Instead of gradually deteriorating over time, the stem cells of a Hydra have the ability to "live forever", to self-renew indefinitely. This appears to be due to a particular set of genes called FoxO genes, which are found in living things (from worms to humans) and play a role in regulating cell life.
In the case of Hydra stem cells, there appears to be an overabundance of expression of the FoxO gene. When the researchers stopped the FoxO genes from working, they found that the Hydra cells began to show signs of aging, and the Hydras were no longer young for long. We don't know exactly how it works yet, but we do know that these genes clearly play an important role in maintaining Hydra's infinite youth.
Even immortal lobsters? Almost
Lobsters also do not experience senescence. Unlike Hydra's dependence on certain genes, however, their longevity is due to their ability to infinitely repair their DNA.
Normally, during the process of copying DNA and cell division, the protective caps on the chromosomes, called telomeres, become increasingly short and, when they are too short, a cell goes into senescence and can no longer continue to divide. In other words, they cannot live forever.
Lobsters don't have this problem thanks to an endless supply of an enzyme called telomerase, which works to maintain telomere regeneration. They produce a lot of this enzyme in all of their cells during adult life, allowing them to keep their DNA and functions young for a long time (indefinitely).
Telomerase is not unique to lobsters. It is present in most other animals, including humans, but after passing the embryonic life stage, telomerase levels in most other cells drop and are not enough to constantly rebuild telomeres.
Unfortunately for lobsters, however, there is a problem: they literally outgrow their shells. Lobsters get bigger and bigger, but their shells cannot change size, which means a life of too small shells and a continuous reconstruction of a shell that is too tight, which tends to break earlier. This requires a fair amount of energy. In the end, the amount of energy needed to move one shell and grow another is simply too much, and the lobster succumbs - a big difference from an animal jellyfish.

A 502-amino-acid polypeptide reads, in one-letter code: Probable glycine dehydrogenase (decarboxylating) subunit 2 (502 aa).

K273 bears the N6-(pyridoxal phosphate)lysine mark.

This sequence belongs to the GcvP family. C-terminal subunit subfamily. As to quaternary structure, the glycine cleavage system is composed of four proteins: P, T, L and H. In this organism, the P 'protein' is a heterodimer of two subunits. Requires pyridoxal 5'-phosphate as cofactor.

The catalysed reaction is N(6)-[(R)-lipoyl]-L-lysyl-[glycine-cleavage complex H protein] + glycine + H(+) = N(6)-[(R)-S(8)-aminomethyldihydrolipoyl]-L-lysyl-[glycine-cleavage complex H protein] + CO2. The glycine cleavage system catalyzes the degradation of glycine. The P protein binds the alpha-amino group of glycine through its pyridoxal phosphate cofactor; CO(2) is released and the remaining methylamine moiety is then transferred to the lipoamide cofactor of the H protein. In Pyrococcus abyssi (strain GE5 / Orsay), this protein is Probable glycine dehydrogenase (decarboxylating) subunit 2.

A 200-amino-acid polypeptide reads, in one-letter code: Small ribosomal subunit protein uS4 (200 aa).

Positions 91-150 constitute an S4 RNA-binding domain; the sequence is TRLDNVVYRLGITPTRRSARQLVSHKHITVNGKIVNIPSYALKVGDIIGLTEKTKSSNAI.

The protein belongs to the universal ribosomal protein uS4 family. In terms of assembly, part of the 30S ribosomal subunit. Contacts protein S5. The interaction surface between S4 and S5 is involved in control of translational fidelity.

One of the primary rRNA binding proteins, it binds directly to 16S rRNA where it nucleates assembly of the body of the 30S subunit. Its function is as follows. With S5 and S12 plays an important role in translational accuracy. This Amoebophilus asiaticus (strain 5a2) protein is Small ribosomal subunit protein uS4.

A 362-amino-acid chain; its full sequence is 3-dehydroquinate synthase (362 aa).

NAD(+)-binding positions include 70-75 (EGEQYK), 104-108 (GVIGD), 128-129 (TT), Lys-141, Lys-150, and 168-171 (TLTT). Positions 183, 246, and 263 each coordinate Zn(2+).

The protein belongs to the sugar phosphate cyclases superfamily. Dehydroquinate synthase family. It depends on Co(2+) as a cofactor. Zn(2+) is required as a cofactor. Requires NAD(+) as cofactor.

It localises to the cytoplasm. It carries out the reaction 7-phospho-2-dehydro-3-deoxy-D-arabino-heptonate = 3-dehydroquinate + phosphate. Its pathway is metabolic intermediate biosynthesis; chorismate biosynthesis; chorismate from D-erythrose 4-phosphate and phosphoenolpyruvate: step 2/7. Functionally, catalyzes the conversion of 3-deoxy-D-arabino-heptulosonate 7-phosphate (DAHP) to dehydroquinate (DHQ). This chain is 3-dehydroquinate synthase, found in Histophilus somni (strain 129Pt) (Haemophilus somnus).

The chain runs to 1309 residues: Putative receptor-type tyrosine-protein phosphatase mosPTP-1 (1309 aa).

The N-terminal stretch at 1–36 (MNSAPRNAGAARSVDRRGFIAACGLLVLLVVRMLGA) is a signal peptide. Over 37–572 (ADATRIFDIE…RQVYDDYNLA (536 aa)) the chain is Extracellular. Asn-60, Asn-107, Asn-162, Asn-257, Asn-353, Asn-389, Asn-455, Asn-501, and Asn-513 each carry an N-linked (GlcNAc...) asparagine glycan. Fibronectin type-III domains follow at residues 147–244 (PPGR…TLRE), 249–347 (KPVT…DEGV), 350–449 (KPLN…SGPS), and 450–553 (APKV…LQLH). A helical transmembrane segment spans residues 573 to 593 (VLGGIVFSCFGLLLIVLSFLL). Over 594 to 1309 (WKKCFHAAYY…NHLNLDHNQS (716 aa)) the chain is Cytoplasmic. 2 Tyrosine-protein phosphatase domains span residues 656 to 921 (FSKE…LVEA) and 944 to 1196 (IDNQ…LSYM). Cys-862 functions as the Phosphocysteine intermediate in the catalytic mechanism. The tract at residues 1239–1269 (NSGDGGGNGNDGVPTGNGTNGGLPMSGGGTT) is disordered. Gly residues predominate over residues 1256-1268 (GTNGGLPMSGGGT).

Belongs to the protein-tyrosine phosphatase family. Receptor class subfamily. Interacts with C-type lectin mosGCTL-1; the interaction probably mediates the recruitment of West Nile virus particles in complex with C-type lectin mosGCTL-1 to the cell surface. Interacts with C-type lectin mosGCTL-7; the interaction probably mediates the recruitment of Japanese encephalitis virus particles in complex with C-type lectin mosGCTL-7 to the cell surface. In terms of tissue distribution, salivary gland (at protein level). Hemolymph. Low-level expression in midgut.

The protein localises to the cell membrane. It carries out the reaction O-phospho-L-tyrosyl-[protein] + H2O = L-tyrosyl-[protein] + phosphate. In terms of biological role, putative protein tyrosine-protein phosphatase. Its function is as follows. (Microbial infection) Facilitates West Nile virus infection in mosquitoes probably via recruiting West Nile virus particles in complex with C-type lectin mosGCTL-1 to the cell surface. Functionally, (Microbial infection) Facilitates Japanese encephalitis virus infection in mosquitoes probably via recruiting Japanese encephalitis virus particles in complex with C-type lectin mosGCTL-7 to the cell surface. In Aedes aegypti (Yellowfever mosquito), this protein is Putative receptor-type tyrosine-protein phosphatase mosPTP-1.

Forever young, young forever (or long).
There are many other animal (and non-animal!) Species that show prospects for an existence without old age. The risk of dying for naked mole rats appears not to increase with age. The oldest animal in the world, a sea-dwelling Quahog mollusk (highly resistant to stress) called the Ming, died (by accident) only 500 years later when researchers dragged it out of the ocean to find out how old it was. Incredibly ancient bristlecone pines appear to have the same fluidity as younger trees. One particular colony of shivering aspen is considered to be around 80.000 years old… and there are many other species of exceptional longevity that seem to defy time. Animals that start with o and animals that start with and seem to be the only ones that have to die. Joke. Although the "E" is also the initial of "Human Beings". Already. Animal jellyfish and lobsters are doing well: but can they help us too?
Do they hold the key to eternal youth for humans as well? Can man become another immortal animal?
We know that aging in humans is due to a multitude of factors, many of which we still do not fully understand. Perhaps these examples of other species can shed light on these processes and also allow humans to live forever, or stay young for a long time.